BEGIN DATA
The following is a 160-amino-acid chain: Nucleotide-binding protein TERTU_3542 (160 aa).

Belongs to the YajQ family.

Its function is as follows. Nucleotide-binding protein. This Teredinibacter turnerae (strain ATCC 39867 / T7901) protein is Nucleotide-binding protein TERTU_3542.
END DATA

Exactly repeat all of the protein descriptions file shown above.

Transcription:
The following is a 160-amino-acid chain: Nucleotide-binding protein TERTU_3542 (160 aa).

Belongs to the YajQ family.

Its function is as follows. Nucleotide-binding protein. This Teredinibacter turnerae (strain ATCC 39867 / T7901) protein is Nucleotide-binding protein TERTU_3542.